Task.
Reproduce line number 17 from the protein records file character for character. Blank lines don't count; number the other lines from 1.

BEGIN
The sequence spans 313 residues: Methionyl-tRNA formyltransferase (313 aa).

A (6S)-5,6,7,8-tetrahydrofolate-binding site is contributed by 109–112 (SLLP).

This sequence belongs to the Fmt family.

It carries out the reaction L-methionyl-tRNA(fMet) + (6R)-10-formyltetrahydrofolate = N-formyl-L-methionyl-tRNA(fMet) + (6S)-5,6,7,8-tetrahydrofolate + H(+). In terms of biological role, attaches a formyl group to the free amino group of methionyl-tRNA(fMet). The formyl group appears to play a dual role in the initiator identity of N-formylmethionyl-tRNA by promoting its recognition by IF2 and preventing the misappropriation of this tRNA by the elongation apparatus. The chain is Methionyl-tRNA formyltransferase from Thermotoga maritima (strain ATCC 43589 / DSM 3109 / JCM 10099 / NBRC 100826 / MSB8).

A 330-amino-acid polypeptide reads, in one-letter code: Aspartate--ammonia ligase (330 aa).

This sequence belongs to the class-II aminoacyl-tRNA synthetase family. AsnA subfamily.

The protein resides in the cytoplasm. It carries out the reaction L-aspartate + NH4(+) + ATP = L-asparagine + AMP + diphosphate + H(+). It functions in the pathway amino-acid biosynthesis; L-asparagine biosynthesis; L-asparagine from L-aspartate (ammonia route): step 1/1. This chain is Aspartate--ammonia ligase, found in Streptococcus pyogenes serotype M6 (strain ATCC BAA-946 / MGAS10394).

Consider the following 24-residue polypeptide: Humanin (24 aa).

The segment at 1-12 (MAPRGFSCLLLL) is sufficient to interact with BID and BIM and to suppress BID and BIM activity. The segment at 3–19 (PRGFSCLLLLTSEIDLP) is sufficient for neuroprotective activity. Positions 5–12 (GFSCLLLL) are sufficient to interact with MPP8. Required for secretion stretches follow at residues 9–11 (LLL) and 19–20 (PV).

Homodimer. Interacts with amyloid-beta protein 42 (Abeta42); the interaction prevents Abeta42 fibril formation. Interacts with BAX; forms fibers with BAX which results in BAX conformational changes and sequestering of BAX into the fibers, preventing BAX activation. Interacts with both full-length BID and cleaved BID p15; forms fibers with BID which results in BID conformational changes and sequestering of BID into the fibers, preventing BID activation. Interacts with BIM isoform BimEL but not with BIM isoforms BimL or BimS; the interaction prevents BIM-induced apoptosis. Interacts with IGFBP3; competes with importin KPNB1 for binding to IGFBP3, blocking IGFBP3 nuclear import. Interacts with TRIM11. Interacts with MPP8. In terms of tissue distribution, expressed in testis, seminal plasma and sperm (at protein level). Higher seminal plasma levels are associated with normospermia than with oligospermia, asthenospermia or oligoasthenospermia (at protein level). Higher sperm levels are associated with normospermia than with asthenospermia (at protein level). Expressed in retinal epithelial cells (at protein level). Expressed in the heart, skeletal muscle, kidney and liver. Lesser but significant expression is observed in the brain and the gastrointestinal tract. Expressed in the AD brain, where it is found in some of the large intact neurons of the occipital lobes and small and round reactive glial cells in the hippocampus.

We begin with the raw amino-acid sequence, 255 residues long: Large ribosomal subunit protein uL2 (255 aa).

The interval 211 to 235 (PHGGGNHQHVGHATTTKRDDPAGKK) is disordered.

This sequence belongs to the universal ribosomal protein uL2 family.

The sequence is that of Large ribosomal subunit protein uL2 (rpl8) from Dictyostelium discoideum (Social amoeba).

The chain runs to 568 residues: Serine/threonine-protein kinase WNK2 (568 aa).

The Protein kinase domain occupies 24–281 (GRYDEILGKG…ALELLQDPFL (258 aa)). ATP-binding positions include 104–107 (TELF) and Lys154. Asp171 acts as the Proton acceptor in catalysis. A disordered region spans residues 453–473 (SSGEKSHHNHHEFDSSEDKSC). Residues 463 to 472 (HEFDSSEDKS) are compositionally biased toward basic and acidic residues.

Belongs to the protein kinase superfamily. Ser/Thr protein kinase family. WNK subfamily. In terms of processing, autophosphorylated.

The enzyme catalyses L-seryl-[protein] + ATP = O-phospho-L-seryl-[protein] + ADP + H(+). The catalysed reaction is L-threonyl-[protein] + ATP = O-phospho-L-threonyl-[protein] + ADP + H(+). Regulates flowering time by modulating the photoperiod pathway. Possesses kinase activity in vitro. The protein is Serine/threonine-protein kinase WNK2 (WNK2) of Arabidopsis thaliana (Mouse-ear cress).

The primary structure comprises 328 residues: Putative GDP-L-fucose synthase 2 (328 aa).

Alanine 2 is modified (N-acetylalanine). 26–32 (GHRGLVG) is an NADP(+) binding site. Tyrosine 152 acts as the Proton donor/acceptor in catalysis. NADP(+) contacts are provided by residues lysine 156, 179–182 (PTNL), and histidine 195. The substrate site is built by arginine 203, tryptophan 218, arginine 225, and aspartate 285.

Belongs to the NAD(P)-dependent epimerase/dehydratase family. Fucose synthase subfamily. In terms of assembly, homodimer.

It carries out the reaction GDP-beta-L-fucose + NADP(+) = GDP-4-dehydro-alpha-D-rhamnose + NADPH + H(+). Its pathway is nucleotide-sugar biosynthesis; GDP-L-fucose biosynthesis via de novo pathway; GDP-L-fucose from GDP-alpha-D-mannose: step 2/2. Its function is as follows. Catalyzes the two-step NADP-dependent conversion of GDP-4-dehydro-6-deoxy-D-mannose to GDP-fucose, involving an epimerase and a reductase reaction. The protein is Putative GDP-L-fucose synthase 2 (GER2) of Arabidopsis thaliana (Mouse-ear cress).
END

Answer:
Belongs to the protein kinase superfamily. Ser/Thr protein kinase family. WNK subfamily. In terms of processing, autophosphorylated.